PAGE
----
• Men who have sex with men (MSM) (ages 30 and older).

In addition to providing substance use and/or co-occurring substance use and mental disorders treatment and recovery support services, HIV/AIDS testing and case management services, grantees are expected to enhance infrastructure and capacity to improve the community's response to HIV/AIDS by increasing access to care and services for racial and ethnic minorities at high risk for or living with HIV/AIDS.

Expected outcomes for individuals with substance use and/or co-occurring substance use and mental disorders include: reduced HIV transmission; increased number of people receiving treatment for substance use and/or co-occurring substance use and mental disorders; increased number of people who, post-treatment, receive recovery support services; increased number of people who know their HIV status; and increased number of HIV positive people who are case-managed and referred to primary HIV care for antiretroviral therapy (ART) and other services necessary for optimizing health outcomes; increased number of people screened for viral hepatitis (B and C); increased number of people who know their hepatitis status; and increased number of people positive for viral hepatitis (B and C) who are referred to primary care. The TCE-Substance Abuse Treatment for High-Risk Populations program addresses a number of SAMHSA's Strategic Initiatives including Prevention of Substance Abuse and Mental Health Illness, Recovery Support, and Health Reform.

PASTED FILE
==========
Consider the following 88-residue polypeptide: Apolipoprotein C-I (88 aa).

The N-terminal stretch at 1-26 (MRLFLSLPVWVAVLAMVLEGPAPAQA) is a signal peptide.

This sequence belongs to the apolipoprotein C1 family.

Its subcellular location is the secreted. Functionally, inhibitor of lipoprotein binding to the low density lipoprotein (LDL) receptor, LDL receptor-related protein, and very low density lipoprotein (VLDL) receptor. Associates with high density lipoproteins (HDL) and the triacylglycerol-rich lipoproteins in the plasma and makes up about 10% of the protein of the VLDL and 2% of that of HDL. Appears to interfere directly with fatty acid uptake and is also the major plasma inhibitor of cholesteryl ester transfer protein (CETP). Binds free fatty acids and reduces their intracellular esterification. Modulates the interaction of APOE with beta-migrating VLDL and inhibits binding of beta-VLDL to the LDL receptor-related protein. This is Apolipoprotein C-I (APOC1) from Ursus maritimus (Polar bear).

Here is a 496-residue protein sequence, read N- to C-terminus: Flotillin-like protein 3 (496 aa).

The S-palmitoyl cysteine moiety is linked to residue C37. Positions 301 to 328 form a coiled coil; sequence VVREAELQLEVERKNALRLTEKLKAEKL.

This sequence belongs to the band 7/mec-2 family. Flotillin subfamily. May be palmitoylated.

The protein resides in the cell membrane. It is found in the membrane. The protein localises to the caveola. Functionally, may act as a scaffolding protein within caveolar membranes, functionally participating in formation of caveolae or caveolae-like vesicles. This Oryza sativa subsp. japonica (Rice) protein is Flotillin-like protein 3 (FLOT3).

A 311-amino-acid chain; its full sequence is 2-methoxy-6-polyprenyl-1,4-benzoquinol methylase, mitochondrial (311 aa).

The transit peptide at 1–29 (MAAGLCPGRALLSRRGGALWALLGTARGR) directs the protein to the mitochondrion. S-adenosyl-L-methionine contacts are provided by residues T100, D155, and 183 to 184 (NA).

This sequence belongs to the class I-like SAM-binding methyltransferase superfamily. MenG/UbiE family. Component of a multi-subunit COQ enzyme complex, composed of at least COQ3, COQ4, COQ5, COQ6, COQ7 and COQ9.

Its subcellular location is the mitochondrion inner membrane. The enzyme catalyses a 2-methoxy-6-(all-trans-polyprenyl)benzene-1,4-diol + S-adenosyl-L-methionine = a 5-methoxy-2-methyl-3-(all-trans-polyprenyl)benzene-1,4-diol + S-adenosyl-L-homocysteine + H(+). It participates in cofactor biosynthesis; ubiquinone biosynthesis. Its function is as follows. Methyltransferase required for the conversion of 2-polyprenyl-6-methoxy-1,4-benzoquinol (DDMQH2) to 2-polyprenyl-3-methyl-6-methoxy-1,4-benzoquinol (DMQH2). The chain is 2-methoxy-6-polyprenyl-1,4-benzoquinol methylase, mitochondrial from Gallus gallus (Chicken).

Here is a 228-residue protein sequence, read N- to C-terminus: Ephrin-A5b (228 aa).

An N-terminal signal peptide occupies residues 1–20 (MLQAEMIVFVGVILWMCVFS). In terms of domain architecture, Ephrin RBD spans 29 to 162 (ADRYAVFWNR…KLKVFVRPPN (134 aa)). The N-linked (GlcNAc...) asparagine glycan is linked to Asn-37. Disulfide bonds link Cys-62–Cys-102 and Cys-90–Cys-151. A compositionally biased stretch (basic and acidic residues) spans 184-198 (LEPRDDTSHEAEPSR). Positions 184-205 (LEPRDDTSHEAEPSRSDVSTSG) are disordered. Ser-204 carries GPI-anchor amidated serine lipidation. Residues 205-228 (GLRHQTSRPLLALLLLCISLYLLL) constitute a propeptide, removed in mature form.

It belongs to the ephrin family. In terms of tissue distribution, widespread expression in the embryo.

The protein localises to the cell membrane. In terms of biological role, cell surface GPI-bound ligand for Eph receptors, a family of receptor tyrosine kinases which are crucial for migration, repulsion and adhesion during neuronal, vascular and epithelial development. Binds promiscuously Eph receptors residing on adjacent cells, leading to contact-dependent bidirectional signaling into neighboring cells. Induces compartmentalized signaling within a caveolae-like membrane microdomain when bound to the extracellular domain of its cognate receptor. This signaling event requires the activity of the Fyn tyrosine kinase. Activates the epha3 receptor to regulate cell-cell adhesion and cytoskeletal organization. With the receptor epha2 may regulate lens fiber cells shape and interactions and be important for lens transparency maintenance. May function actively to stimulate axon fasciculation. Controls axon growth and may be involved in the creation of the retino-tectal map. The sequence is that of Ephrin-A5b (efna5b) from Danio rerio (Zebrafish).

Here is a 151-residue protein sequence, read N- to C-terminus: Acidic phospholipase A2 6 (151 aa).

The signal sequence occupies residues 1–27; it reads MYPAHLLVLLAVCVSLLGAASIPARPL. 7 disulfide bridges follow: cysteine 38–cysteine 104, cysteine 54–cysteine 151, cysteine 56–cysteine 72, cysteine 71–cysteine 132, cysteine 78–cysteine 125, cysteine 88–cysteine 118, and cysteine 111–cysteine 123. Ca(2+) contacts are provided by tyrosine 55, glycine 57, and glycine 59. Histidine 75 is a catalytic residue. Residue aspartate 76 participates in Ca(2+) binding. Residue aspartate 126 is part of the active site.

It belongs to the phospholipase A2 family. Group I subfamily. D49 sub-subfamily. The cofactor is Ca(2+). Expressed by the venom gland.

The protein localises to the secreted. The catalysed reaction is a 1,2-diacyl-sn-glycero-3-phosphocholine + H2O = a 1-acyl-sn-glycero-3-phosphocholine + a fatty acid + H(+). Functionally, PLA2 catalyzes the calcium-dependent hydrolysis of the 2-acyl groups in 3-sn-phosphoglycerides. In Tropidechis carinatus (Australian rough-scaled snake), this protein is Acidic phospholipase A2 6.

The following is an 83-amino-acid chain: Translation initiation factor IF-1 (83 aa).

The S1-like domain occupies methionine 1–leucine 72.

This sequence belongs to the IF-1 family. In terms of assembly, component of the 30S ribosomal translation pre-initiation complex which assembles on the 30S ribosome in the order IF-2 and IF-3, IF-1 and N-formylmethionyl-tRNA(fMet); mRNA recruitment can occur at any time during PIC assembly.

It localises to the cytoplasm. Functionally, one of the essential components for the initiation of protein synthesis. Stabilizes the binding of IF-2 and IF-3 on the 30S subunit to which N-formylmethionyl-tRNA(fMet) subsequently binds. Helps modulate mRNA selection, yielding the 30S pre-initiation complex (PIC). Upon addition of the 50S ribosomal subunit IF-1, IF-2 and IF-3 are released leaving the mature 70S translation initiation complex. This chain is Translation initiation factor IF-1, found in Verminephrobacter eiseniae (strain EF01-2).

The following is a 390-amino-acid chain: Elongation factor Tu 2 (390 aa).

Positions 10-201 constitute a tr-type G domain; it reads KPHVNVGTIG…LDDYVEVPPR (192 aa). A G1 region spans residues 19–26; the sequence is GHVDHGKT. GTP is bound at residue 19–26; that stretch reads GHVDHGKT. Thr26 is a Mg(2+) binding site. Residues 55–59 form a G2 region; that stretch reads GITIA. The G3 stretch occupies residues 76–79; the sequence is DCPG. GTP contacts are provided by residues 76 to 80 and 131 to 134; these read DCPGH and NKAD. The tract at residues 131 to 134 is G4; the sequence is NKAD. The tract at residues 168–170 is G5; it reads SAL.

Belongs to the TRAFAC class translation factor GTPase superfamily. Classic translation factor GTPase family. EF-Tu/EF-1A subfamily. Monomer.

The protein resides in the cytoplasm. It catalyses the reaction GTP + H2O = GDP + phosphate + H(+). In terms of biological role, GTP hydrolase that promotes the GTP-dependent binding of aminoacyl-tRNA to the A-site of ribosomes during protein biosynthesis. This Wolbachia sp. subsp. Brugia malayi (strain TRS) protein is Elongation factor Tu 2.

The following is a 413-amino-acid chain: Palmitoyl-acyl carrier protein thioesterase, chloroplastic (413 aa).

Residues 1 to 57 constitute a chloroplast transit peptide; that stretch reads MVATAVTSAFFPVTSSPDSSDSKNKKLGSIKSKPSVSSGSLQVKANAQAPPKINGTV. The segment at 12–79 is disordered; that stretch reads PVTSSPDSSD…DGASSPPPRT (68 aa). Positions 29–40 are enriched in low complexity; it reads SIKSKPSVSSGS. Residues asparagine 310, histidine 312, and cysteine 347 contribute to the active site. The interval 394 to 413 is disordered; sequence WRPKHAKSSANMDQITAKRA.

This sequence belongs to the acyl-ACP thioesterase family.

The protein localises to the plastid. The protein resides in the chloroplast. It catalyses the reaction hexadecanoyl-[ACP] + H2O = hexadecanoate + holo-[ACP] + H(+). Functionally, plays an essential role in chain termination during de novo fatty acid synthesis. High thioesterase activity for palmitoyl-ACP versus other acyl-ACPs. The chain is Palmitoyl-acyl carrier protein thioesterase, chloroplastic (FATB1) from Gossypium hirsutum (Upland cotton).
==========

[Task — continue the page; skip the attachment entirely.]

The TCE-HIV program is one of SAMHSA's services grant programs. SAMHSA intends that its services grants result in the delivery of services as soon as possible after the award. Service delivery should begin by the 4th month of the project at the latest.

The TCE-HIV grants are authorized under Section 509 of the Public Health Service Act. This announcement addresses Healthy People 2020 Substance Abuse Topic Area HP 2020-SA.